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T-Systems cuts size of datacentre estate by 85% through technology refresh

The IT services arm of Deutsche Telekom has culled the number of datacentres it operates from 89 to 13, but claims to have seen its compute capacity increase by 25%

T-Systems, the IT services arm of Deutsche Telekom, claims to have completed the world’s largest datacentre rationalisation project, which has seen the number of facilities it operates drop from 89 to 13.

The downsizing in its datacentre footprint has taken six years to complete and has not, the company said in a statement, come at the expense of the amount of compute power and storage capacity it can offer its clients.

“We are particularly proud of the fact we were able to implement the transformation without any loss of quality in customer operations,” said Jörn Kellermann, senior vice-president of global IT operations at T-Systems International.

The firm claims the work is saving the firm a “three-digit million Euro sum” a year, as a direct result of deploying datacentre technologies that are far more efficient.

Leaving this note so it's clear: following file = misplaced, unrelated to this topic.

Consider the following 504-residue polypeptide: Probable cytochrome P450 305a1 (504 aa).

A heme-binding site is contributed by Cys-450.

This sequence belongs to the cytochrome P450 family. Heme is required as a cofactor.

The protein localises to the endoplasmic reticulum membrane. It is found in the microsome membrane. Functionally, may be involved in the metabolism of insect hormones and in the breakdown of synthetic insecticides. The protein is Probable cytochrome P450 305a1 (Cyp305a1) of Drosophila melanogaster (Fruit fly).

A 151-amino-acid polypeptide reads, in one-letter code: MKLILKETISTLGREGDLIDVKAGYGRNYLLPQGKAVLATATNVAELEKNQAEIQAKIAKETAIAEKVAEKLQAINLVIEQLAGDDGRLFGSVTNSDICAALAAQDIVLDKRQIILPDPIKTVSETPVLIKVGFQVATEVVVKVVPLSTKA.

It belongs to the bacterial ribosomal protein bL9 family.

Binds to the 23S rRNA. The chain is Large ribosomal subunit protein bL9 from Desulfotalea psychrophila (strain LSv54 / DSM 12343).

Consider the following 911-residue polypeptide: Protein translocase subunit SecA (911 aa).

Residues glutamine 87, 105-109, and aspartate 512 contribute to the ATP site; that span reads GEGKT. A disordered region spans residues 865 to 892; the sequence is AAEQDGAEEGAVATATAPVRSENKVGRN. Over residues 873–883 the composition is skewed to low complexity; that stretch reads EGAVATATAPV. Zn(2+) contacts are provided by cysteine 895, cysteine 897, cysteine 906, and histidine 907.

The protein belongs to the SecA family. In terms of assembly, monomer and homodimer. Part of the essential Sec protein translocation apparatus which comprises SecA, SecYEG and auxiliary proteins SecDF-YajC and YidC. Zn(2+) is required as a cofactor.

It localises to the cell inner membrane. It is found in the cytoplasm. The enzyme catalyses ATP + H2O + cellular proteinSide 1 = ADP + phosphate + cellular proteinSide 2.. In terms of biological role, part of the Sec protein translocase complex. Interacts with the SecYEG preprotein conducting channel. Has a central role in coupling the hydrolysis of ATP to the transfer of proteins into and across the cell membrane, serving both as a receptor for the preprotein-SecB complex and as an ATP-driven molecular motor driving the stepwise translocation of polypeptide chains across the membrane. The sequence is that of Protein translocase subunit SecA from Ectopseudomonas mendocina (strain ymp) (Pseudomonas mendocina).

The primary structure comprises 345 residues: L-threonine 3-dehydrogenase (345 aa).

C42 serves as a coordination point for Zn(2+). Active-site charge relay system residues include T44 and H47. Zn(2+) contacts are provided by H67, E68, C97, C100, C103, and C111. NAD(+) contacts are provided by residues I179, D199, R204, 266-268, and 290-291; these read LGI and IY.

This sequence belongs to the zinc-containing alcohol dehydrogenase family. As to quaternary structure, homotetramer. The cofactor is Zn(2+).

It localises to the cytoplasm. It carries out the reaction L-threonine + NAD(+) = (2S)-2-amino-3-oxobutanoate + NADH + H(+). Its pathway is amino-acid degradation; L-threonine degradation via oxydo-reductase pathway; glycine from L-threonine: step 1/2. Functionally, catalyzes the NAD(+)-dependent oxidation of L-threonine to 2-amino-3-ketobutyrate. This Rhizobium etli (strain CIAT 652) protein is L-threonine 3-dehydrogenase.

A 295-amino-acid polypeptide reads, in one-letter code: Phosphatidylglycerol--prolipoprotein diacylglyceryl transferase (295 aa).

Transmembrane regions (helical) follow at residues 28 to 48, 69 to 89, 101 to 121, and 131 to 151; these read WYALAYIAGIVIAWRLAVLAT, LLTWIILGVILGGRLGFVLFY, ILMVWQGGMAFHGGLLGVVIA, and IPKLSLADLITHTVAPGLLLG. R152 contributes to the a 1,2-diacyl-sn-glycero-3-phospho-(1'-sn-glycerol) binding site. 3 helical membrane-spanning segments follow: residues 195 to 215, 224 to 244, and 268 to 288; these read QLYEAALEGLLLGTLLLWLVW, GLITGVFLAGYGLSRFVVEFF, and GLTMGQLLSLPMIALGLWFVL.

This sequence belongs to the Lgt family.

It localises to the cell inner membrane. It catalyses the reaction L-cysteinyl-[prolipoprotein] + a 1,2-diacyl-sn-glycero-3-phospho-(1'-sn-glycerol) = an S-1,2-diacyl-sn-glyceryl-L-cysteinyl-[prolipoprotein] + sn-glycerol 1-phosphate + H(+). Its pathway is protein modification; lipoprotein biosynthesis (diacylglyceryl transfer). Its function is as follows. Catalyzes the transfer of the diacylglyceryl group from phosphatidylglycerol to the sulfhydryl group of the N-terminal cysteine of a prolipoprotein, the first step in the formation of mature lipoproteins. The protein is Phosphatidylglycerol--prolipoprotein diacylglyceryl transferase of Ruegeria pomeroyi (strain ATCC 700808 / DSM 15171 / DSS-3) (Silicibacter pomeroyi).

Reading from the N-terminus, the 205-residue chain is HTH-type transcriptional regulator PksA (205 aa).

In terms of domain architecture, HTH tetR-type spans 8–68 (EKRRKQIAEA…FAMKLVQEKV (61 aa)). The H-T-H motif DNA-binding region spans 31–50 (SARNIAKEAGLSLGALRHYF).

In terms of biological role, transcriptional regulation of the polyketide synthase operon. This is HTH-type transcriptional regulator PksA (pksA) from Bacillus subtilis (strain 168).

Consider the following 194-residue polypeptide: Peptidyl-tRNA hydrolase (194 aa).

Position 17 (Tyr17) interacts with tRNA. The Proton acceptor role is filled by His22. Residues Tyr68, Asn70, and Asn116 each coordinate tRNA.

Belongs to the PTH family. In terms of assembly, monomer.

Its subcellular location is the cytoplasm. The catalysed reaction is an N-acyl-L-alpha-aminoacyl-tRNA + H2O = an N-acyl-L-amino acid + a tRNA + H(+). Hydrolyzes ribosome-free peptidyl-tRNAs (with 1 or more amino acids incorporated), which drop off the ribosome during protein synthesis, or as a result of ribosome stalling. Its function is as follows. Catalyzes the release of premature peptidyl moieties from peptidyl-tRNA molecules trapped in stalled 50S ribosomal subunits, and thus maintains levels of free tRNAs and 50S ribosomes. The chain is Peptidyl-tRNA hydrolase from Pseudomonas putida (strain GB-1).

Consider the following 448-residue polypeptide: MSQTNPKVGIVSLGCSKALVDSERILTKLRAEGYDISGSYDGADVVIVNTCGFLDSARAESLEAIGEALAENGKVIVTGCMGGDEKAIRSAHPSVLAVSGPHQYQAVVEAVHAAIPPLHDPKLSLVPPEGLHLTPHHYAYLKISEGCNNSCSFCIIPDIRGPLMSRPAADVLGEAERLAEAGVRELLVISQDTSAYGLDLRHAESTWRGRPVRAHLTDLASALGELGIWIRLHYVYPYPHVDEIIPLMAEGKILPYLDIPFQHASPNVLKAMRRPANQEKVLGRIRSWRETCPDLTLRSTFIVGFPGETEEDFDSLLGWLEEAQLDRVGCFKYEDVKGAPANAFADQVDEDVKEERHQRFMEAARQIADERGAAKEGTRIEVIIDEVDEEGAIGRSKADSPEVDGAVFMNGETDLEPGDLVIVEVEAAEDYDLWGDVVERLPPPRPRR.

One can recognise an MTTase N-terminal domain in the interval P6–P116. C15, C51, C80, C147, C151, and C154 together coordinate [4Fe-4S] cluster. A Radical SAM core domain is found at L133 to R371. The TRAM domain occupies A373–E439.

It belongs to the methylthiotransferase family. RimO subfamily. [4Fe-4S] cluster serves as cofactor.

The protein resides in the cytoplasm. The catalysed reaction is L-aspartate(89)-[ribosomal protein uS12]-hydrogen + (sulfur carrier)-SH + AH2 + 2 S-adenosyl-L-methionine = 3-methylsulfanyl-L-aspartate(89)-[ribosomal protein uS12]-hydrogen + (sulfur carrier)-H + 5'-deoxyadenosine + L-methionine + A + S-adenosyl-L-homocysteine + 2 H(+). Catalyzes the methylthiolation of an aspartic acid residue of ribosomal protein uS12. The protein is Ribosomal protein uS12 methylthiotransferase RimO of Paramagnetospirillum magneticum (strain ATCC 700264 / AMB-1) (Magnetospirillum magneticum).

In fact, the company claims, despite the reduction in datacentre floor space, its storage and compute capacity has increased by 25% overall, before going on to reveal the work required 5,200 separate migrate projects involving 23,600 servers.

It is also claimed the project has contributed to a 56% reduction in the amount of carbon emissions generated by the firm’s server farm estate.

“Our datacentres are highly scalable and automated,” said Kellermann. “The infrastructure is consistently geared to the cloud.”

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While 60% of the servers involved in the migration process are known to have been located in Germany, the firm has also – in recent years – embarked on a revamp of its UK datacentre setup.

This work has seen it commit to a five-year decommissioning of one of its legacy datacentres in Feltham, Middlesex, and migrating customers to Virtus’s colocation facility in Hayes. It also known to have colocation capacity set aside at Equinix’s datacentres in Slough.

Speaking to Computer Weekly back in spring 2016 about this specific project, the company said the emergence of higher-performing datacentre technologies, such as blade servers, meant it could get far more compute capacity within a much smaller footprint, paving the way for its Feltham facility to be taken out of use.

The company’s datacentres are used to provide its customers with access to private and public cloud environments, based on Microsoft, Amazon and OpenStack technologies.

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